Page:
Senate Dems and Susan Collins tell Americans they’re too stupid to make their own insurance decisions

· October 11, 2018  
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Schumer points and Feinstein looks on
Mario Tama | Getty Images

Democrats don’t want you to be able to buy more affordable health insurance under Obamacare, and they made that pretty clear with a recent Senate vote.

Here’s the background: Sen. Tammy Baldwin, D-Wisc., used a discharge petition to force a vote on a resolution that would have blocked the Trump administration’s efforts to expand access to more affordable short-term health care plans that don’t have to follow Obamacare’s onerous coverage regulations.

The Trump administration’s move to expand these plans naturally follows the fact that more and more Americans are having trouble affording health insurance under Obamacare (something even the left-leaning Vox admits), but the Republican-controlled Senate can’t scrounge up enough support from its moderate wing to repeal the law, as Republicans have campaigned on for years.

The vote failed Wednesday by only a single vote. Sen. Susan Collins, R-Maine, joined with every Democrat to bring the final count to a 50-50 tie.

Here are some of the prevailing arguments against what Obamacare boosters like to call “junk insurance” or “junk plans”:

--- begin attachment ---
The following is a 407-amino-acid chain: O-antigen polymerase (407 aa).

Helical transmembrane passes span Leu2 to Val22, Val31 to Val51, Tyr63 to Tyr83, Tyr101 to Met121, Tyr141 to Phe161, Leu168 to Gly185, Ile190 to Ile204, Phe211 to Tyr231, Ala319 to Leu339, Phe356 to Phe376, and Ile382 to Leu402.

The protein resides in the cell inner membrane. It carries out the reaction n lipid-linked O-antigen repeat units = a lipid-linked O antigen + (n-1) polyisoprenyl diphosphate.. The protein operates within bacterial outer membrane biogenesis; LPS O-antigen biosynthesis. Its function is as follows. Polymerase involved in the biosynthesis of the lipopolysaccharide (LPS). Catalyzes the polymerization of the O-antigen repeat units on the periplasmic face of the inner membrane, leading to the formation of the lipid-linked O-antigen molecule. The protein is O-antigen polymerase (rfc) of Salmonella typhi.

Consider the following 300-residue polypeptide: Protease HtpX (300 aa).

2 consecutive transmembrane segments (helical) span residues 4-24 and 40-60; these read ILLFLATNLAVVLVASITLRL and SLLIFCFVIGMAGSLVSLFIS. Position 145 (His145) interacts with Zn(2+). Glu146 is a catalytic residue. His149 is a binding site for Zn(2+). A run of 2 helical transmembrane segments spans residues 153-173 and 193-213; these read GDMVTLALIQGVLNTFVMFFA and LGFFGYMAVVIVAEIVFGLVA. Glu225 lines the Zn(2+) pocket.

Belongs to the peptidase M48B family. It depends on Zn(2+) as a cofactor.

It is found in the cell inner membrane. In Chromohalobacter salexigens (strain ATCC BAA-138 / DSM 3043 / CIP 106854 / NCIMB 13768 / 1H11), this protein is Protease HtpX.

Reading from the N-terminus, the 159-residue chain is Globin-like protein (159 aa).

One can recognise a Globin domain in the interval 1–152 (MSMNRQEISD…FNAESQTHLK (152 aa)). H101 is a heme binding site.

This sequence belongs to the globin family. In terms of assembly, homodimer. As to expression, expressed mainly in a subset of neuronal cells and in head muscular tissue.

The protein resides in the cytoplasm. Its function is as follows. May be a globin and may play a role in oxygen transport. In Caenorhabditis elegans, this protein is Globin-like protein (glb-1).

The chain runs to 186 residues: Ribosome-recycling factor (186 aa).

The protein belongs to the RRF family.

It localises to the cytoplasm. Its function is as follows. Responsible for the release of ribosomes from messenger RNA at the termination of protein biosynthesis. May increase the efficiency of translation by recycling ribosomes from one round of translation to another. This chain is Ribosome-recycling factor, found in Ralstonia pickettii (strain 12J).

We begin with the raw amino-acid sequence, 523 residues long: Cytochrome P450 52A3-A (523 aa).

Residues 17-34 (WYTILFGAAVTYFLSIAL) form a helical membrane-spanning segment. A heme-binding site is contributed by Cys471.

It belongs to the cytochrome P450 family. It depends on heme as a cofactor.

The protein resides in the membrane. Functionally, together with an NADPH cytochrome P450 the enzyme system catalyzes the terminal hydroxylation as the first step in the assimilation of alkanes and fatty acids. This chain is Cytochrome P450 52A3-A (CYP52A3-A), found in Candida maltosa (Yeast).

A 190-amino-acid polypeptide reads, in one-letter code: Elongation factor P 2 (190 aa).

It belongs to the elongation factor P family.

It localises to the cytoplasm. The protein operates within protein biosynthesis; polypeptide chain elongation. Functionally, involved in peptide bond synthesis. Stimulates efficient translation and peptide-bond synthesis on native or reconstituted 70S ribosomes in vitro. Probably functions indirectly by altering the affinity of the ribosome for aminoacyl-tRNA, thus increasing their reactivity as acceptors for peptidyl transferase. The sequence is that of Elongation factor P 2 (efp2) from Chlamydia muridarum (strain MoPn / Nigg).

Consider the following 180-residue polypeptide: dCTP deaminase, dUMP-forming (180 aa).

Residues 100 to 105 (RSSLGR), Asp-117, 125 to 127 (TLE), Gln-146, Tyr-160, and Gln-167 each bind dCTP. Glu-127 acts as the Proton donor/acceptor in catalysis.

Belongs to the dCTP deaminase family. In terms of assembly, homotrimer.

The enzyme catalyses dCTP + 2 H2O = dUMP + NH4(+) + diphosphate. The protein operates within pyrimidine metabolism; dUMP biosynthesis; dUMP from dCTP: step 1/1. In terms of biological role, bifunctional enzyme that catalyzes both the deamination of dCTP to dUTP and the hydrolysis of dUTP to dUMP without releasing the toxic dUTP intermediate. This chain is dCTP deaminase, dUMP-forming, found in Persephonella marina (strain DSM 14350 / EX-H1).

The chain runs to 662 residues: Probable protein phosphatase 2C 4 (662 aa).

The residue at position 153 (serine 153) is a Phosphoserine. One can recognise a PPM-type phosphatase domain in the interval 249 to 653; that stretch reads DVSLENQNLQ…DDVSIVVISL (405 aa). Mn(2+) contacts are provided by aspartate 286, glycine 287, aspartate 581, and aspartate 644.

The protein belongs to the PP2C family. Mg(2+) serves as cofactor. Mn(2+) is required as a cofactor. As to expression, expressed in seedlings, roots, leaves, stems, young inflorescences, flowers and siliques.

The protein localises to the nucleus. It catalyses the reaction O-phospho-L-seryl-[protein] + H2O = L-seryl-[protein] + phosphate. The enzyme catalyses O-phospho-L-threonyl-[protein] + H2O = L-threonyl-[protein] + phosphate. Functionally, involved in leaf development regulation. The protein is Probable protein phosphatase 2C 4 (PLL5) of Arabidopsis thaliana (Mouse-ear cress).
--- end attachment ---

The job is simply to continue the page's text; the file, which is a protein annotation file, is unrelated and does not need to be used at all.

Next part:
Wait, you mean a more affordable insurance product might not offer the same amount of coverage as the astronomically expensive ones that working Americans are having trouble paying for? You don’t say.

The irony of this debate, of course, is that nobody is being forced to buy a short-term plan under this. But heaven forbid that we’d give free Americans the option to choose one of these short-term plans over the Obamacare-compliant plans that do all the things that made Obamacare so expensive in the first place.

By contrast, until the repeal of the individual mandate in last year’s tax cuts, people were absolutely forced to buy Obamacare-compliant plans, whether they wanted to (or could even afford it) or not.

Look, there are basically two arguments to be made against the administration’s move here: The guise of consumer protection or the preservation of Obamacare’s collapsing system.

The first says that you’re too stupid to make your own health care decisions and therefore should not have the freedom to. The second says that your health care decisions might undermine a sacred cow of American health care policy that can’t stand on its own, and you therefore shouldn’t have the freedom to find another option.

Neither of those arguments are going to hold up to many hardworking voters whose health insurance premiums match or surpass their mortgage payments.


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Author: Nate Madden

Nate Madden is CRTV’s congressional correspondent. Follow him @NateMaddenCRTV or send tips to [email protected].